Part Eight: LinkedIn

This is the eighth part of a series of mini guides which aims to help you find a career you love. They include tips from me but also practical advice from some of the hundreds of individuals who I have coached over the last 10 years, the sort of things they may have shared with friends or family going through a career move.

LinkedIn plays a very important role in your job search: it is used not only by the vast majority of recruiters but also by in-house recruitment teams and by hiring managers themselves. As such so it’s very important that your LinkedIn profile reflects the message that you want to get to market. Don’t just take my word for it this is what others have said about LinkedIn:

“Update your LinkedIn profile in line with your C.V”

“Your LinkedIn profile title has to reflect the skills that you possess (keep away from your company job titles). Remember, your Profile is your best chance to make an immediate impression. A good profile picture and summary of your key skills is essential. Seek / give endorsements. Always connect with recruiters. Check the number of profile views that you are receiving. If i feels low, ask yourself what steps can I take to make my profile more attractive?”

“Linkedin led to a quick approach from a Consultancy I'd worked with and once back in employment I had a number of approaches.”

“LinkedIn is key. Even if a potential opening doesn’t come directly through LI it is safe to assume that a potential employer / interviewer will look at your profile. It needs to be up to date and consistent with your CV and any covering letters etc. I started my job search slightly cynical of LI but then ended up doing an interim role which came about through an ex-colleague from 15 years previous looking at my LI profile.”

“Invest in your LinkedIn profile – get people to feedback on it and experts like Tracy who really fine tune it to position you in the market place”

“Linkedin is critical- spend a lot of time a lot of time getting this right (and seek advice as to what getting it right in the eyes of a recruiter means). I actually got offered 2 jobs and both came through agencies I wasn't connected with who found me on Linkedin.”

The first thing to think about is your headline - this is the line underneath your name and it is the only information people see about you when you appear in a search or when you post, like or share anything on LinkedIn. Your headline should be a condensed version of your elevator pitch which we discussed in guide six, but you only have 120 characters including spaces so you need to make sure that every word is relevant. In terms of recruiters and hiring managers doing a keyword search to find candidates, the headline carries the most weighting, so make sure you understand the keywords they will be using. One of the ways of doing this is to collect 10 to 12 job descriptions and put into a word cloud, (you will find free word clouds online). These will give you a pictorial representation of the number of times words are used, the more times the words are used the bigger the word in the picture. From this, you will get a really clear idea of what keywords recruiters and hiring managers are putting into job descriptions so you can match these in your LinkedIn profile, particularly your headline.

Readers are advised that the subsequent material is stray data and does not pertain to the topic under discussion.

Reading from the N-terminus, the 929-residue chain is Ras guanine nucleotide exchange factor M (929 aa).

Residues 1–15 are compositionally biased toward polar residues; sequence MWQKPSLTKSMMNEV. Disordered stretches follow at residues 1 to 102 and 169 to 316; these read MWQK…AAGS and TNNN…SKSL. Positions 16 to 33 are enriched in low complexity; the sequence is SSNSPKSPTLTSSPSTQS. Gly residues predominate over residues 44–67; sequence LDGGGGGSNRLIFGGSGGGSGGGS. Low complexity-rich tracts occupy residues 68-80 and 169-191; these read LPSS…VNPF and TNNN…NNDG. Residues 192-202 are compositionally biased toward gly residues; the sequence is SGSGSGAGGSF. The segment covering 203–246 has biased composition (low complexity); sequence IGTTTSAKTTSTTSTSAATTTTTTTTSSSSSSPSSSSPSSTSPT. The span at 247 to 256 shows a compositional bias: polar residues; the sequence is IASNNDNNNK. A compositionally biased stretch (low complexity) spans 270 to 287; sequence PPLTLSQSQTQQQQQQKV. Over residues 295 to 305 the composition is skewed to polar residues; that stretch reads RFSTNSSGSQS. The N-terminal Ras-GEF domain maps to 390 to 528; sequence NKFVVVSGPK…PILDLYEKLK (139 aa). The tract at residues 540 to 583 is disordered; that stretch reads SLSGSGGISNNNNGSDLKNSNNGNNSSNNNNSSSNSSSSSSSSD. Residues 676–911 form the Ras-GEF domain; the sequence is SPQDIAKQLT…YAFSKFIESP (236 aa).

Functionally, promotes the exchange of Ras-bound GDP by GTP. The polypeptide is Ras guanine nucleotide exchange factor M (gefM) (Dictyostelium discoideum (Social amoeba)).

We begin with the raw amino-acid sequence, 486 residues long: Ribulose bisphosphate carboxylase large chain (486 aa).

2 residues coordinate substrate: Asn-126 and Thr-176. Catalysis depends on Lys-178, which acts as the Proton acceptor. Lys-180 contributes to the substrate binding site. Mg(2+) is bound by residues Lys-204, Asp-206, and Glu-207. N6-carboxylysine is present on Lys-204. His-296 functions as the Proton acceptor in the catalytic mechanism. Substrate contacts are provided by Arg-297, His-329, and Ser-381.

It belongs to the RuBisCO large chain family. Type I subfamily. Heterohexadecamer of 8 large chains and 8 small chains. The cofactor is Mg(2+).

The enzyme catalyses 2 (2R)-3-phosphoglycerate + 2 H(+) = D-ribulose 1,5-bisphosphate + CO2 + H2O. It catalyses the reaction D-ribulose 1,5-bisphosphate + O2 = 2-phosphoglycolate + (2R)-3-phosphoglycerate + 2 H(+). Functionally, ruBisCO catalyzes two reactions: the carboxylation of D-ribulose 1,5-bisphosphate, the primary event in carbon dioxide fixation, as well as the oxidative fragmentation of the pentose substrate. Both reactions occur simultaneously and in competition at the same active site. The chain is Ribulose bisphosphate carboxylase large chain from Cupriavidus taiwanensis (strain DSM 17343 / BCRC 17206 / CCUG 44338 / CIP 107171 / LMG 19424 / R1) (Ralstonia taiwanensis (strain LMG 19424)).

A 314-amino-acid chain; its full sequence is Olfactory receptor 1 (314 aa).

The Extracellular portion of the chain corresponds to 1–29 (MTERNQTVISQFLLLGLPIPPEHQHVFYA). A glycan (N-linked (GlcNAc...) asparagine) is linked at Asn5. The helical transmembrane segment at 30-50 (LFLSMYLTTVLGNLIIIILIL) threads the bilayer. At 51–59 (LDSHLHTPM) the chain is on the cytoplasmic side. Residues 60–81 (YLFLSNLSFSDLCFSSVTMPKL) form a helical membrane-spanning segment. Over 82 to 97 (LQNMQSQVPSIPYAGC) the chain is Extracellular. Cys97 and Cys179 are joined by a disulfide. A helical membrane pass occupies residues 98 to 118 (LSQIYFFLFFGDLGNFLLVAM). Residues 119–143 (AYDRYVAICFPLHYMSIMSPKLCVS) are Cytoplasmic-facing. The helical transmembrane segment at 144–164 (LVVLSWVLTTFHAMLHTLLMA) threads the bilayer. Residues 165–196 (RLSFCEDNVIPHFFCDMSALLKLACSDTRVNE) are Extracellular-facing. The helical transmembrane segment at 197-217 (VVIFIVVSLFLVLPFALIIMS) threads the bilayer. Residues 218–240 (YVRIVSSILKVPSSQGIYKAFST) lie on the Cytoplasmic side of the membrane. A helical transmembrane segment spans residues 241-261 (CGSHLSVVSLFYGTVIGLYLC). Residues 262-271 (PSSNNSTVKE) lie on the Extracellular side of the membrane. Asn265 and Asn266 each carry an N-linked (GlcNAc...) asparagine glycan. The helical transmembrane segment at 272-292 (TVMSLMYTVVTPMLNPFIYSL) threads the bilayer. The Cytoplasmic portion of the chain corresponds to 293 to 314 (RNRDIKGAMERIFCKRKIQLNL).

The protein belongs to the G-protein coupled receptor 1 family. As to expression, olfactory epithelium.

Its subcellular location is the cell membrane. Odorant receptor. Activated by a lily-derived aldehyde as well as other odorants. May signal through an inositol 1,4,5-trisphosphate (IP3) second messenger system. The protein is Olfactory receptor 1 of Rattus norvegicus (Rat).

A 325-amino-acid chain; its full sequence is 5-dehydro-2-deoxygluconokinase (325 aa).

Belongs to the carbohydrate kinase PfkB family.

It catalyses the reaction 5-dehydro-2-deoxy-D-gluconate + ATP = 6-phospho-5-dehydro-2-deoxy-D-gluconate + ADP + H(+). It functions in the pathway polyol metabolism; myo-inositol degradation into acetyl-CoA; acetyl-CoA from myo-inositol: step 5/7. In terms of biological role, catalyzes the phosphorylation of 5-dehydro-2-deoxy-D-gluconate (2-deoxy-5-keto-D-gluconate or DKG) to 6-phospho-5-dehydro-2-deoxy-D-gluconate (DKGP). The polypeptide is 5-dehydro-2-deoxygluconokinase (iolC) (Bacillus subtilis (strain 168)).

In the About section you have 2000 characters to give an overview of your strengths and experience. You can expand on your headline and give more detail as to what you can offer including the long version of your elevator pitch plus maybe some of your areas of expertise from your CV (guide seven). It is good to have a consistent message on your CV and your LinkedIn profile. It’s where focus really works, giving you a strong message on LinkedIn rather than a more general one that is unlikely to be seen.

When you put your experience in, think carefully about your job titles. Like your headline, job titles have high weighting in searches, particularly your most recent job titles. If you have a job title that perhaps doesn’t sum up what you did think about changing it to a more commonly used title. You don’t need to include your whole CV in the experience section but do make sure there’s enough information to get recruiters interested.

You can have up to 50 skills and I would recommend you putting 50 skills in and make sure that you rank them in order of importance, particularly the top three, as these are seen without clicking see more.

“Following the advice (from you) I quickly got my LinkedIn page up to date by volunteering people to recommend me for the six key skills that would support my CV. Found that process quite therapeutic and it involved contacting people I'd worked with over the years!!"

This series of mini guides will give you some practical tips and hints from people that have been through it and found what they are looking for. The next one is about your routes to market.

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